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Venezuela Starts Paying After Settling $1.2B Arbitration Award for Seized Gold Mining Rights

The Venezuelan government has paid $500 million of the $1.2 billion it owes to Canadian mining company Crystallex International Inc. under a settlement following an arbitration award over lost mineral rights, according to court papers.

Crystallex said in a court filing  that Venezuela completed an up-front payment of $425 million Nov. 23 on top of $75 million paid earlier, and plans to satisfy the rest of judgment by Jan. 10.

On Monday, U.S. District Chief Judge Leonard P. Stark of the District of Delaware granted a request from both sides to temporarily stay the case to allow Venezuela to meet its remaining obligations. Under Stark's order, the parties must report their progress by Jan. 24.

Crystallex and Venezuela agreed to a settlement in September about a month after Stark entered a writ of attachment for shares of Petróleos de Venezuela S.A., Venezuela’s national oil company, which owns Citgo Petroleum Corp. in the United States. In his August ruling, Stark found PDVSA acted as an “alter ego” of the Venezuelan government, which exerted extensive control over the company’s business operations.

The terms of the agreement remain confidential, but Crystallex said the agreement followed an earlier settlement that was abandoned last year.

"The requested temporary stay is intended to provide time for the parties to finalize and

memorialize the full terms for the payment of the remaining funds owed to Crystallex. The

temporary stay is also intended to provide time for Venezuela to meet certain additional

conditions relating to security for those remaining funds — including the provision of security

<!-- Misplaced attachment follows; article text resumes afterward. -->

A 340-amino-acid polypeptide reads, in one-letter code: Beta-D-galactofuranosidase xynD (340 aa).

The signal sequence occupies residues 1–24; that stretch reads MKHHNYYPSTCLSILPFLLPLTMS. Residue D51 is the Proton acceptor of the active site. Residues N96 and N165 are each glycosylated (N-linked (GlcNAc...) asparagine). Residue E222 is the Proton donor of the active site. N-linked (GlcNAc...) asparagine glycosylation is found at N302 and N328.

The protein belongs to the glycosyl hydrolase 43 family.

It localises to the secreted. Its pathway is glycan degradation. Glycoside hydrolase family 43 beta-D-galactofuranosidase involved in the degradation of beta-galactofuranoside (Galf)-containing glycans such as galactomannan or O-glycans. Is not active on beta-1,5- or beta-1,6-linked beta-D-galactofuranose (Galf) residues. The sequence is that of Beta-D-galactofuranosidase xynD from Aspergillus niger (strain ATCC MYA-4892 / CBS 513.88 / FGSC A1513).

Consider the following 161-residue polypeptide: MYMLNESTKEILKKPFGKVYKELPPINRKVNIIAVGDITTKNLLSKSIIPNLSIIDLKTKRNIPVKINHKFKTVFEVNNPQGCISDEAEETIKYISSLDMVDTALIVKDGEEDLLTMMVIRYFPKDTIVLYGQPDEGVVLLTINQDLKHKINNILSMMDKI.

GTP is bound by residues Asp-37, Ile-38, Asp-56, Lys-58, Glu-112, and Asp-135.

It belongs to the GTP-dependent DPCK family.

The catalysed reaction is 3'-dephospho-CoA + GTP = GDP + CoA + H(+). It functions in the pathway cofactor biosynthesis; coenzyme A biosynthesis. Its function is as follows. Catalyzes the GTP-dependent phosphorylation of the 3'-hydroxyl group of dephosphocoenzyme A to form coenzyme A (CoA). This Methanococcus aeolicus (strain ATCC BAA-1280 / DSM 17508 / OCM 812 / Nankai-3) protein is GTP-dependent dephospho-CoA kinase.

acceptable to Crystallex," an attorney for Crystallex told Stark on Nov. 26.

If those conditions are not met by Jan. 10, enforcement proceedings would pick up again in Delaware.

"We believe it is in the best interests of all parties to pause enforcement proceedings so as to

allow Venezuela the opportunity to try to fully implement the parties’ agreement," Crystallex said.

Crystallex filed a motion for a writ of attachment in August 2017 after Venezuela failed to pay a $1.2 billion arbitration award for improperly terminating the Canadian company’s rights to an untapped gold reserve amid a push to nationalize its gold mines.

The U.S. District Court for the District of Columbia confirmed the arbitration award in 2017. However, Crystallex’s previous attempt to recover against PDVSA under the Delaware Uniform Fraudulent Transfer Act fell flat after an appeals court tossed the case in January.

Crystallex argued in the attachment case that Venezuela used its shares in PDV Holding Inc., a Delaware company, for commercial activity in the United States by exerting its rights as a shareholder to conduct business through a subsidiary, Citgo Petroleum Corp.

PDVSA intervened in the dispute and argued Venezuela’s control of PDVSA and its assets constituted ordinary government regulations. According to PDVSA, shares in the U.S. subsidiary were “effectively frozen” and couldn’t be used for commercial activity.

Stark, however, sided with Crystallex, citing evidence that Venezuela was deeply involved in the day-to-day operations of PDVSA, which appealed the ruling to the U.S. Court of Appeals for the Third Circuit.

Crystallex is represented by Robert L. Weigel, Jason W. Myatt, Rahim Moloo and Miguel A. Estrada of Gibson, Dunn & Crutcher‘s New York and Washington offices. Raymond J. DiCamillo, Jeffrey L. Moyer and Travis S. Hunter of Richards, Layton & Finger are acting as local counsel.

PDVSA is represented by Joseph D. Pizzurro, Kevin A. Meehan, Julia B. Mosse and Juan Perla of Curtis, Mallet-Prevost, Colt & Mosle in New York and Samuel T. Hirzel II of Heyman Enerio Gattuso & Hirzel in Wilmington, Delaware.

The case is captioned Crystallex International v. Venezuela.